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New deal could put BALCO leaker in prison up to 33 months

7/5/2007 - MLB

SAN FRANCISCO -- The attorney who leaked grand jury
testimony of Barry Bonds and other elite athletes investigated for
steroid use agreed to a maximum sentence of two years and 9 months
in prison, nine months longer than his original plea bargain.

In papers filed in San Francisco federal court Thursday,
prosecutors said Troy Ellerman is willing to accept a 33-month
prison sentence after a judge last month rejected the original deal
of a 24-month maximum sentence as too lenient.

Federal prosecutors also agreed to reduce the maximum fine he
faces to $60,000 from the $250,000 agreed to earlier.

District Court Judge Jeffrey White, who rejected the earlier
deal, still must approve the new agreement when Ellerman returns to
court July 12.

Ellerman's attorney Scott Tedmon said he will still argue that
his client should be sentenced to 15 months in prison -- an argument
that didn't persuade the judge last month.

"We are trying to wrap this thing up without a lot of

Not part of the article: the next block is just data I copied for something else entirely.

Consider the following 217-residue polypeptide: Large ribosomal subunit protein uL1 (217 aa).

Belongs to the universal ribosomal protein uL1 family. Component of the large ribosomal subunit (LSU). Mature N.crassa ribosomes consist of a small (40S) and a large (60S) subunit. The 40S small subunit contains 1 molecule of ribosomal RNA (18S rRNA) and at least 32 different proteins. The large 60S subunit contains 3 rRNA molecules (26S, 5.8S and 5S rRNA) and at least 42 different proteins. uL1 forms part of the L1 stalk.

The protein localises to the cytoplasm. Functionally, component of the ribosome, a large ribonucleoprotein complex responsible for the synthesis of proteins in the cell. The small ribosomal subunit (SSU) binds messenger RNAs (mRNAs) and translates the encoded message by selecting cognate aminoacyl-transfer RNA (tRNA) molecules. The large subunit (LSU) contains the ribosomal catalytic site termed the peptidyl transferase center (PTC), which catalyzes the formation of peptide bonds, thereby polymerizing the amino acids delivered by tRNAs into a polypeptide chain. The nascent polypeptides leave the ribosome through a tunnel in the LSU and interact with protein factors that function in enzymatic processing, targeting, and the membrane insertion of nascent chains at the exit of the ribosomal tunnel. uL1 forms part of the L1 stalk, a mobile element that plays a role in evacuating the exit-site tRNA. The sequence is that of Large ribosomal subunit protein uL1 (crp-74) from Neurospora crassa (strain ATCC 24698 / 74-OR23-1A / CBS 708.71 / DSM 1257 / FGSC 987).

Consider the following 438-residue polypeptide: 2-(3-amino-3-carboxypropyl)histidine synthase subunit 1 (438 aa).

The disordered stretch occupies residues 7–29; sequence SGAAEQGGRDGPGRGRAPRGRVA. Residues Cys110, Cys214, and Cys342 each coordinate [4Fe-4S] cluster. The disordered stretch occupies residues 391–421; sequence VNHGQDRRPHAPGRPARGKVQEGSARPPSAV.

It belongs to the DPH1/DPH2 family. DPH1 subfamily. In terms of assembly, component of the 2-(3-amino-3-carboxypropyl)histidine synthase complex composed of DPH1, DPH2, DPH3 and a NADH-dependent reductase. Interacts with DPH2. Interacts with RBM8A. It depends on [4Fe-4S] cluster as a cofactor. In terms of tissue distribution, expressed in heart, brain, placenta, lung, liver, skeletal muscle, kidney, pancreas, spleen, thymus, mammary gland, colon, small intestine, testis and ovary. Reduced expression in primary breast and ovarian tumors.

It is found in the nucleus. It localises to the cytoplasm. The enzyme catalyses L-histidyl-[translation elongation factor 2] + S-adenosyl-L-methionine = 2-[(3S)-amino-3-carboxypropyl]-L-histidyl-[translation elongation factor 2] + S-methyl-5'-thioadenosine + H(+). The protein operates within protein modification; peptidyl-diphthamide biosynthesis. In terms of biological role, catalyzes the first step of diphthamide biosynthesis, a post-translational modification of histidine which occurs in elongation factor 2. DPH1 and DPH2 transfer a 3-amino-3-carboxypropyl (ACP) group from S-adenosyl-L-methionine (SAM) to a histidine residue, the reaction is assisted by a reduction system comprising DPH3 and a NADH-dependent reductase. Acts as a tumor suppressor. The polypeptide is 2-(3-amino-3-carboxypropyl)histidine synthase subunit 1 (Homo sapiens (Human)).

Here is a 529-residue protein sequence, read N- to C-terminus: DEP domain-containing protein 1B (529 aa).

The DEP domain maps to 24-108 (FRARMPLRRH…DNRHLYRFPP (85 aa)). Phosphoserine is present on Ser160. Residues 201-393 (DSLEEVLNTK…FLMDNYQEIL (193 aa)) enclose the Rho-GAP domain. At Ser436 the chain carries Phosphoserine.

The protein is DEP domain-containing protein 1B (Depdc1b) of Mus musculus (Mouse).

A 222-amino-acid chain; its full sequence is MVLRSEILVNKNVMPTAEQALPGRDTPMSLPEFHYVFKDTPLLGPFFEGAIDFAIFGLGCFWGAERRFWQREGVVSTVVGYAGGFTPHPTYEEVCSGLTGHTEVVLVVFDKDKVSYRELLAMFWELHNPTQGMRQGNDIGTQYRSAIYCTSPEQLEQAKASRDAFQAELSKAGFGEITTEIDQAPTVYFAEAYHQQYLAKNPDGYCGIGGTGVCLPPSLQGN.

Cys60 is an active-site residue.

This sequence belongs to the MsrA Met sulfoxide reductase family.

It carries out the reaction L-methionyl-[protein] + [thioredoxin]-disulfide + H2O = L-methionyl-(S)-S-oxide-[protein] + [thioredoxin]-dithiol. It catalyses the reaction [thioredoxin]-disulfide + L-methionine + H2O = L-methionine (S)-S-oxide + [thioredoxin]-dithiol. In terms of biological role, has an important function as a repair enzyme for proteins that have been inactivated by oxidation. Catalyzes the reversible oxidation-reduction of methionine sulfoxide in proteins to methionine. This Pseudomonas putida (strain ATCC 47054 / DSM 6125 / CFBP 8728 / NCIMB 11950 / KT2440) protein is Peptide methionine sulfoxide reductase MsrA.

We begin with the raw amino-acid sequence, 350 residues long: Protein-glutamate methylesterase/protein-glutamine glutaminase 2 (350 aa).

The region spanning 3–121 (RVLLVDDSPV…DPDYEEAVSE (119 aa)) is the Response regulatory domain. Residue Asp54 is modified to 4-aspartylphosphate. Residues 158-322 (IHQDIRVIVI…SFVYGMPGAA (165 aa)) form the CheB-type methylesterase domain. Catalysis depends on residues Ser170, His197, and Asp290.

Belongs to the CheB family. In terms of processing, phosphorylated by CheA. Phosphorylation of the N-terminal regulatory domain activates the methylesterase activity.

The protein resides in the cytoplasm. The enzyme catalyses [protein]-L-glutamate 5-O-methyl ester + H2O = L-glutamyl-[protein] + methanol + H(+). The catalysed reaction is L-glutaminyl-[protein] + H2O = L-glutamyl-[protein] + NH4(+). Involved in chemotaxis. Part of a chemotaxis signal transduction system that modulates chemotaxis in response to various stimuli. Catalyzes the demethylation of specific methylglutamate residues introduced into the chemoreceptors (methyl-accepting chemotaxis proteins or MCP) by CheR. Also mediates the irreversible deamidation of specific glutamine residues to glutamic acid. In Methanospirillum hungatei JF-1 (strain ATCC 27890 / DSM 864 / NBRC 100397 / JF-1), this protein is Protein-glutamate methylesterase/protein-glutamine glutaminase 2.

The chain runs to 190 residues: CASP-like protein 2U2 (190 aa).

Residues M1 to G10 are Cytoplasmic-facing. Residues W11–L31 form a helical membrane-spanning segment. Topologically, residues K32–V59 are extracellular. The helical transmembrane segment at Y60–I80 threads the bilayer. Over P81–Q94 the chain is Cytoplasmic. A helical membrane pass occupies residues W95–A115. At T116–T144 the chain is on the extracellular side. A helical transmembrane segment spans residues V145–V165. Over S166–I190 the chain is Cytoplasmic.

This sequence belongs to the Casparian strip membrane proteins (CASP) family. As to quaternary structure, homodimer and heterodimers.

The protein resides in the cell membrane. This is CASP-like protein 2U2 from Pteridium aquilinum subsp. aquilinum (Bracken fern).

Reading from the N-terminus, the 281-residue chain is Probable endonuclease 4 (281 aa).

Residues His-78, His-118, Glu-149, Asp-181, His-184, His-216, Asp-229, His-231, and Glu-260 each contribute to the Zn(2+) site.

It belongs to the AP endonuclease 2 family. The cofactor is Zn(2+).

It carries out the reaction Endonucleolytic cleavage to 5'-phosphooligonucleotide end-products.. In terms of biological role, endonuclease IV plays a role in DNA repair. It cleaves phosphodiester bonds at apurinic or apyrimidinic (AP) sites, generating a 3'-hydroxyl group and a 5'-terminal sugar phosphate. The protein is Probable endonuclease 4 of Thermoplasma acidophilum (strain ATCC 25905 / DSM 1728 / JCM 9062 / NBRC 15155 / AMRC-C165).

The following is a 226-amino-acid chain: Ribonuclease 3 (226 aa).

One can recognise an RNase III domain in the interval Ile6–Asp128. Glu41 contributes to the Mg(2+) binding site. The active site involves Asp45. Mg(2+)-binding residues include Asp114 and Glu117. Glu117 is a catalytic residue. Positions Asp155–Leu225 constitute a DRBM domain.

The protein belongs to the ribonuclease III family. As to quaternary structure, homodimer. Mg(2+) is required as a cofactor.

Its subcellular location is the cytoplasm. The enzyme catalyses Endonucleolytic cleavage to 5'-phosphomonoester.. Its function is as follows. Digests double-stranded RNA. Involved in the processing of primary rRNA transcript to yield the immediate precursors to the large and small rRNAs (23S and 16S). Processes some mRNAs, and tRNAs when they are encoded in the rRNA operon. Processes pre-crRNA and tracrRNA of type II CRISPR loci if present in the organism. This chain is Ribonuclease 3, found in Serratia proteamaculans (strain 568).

litigation," Tedmon said. "We're trying to give the judge some
latitude."

Ellerman pleaded guilty to allowing a newspaper reporter to view
confidential transcripts of grand jury testimony from Bonds, Jason
Giambi, Gary Sheffield and other athletes embroiled in the
government's steroids investigation. The 44-year-old Ellerman
initially blamed federal investigators for leaking the testimony.

Ellerman was a successful Sacramento attorney when Victor Conte, founder of the Bay Area Laboratory Co-Operative, hired him
following the raid of the Burlingame nutritional supplements lab,
part of the government probe.

Ellerman also later served as the attorney for BALCO vice
president James Valente and has copies of the grand jury testimony
being used to prosecute his clients. Ellerman allowed San Francisco
Chronicle reporter Mark Fainaru-Wada to view the players' grand
jury testimony, according to the plea agreement.

Fainaru-Wada and fellow reporter Lance Williams then published
stories in 2004 reporting that Giambi and others had admitted using
steroids, while Bonds and Sheffield testified they didn't knowingly
take the drugs. The leaked testimony was featured prominently in
the writers' book "Game of Shadows," which recounts Bonds'
alleged use of steroids.

After Ellerman pleaded guilty to four felony charges of
obstruction of justice and disobeying court orders in February,
prosecutors dropped their case against the two reporters. They had
faced up to 18 months in prison for refusing to divulge the source
of the leak.

Ellerman was fired as commissioner of the Professional Rodeo
Cowboys Association and voluntarily gave up his California license
to practice law.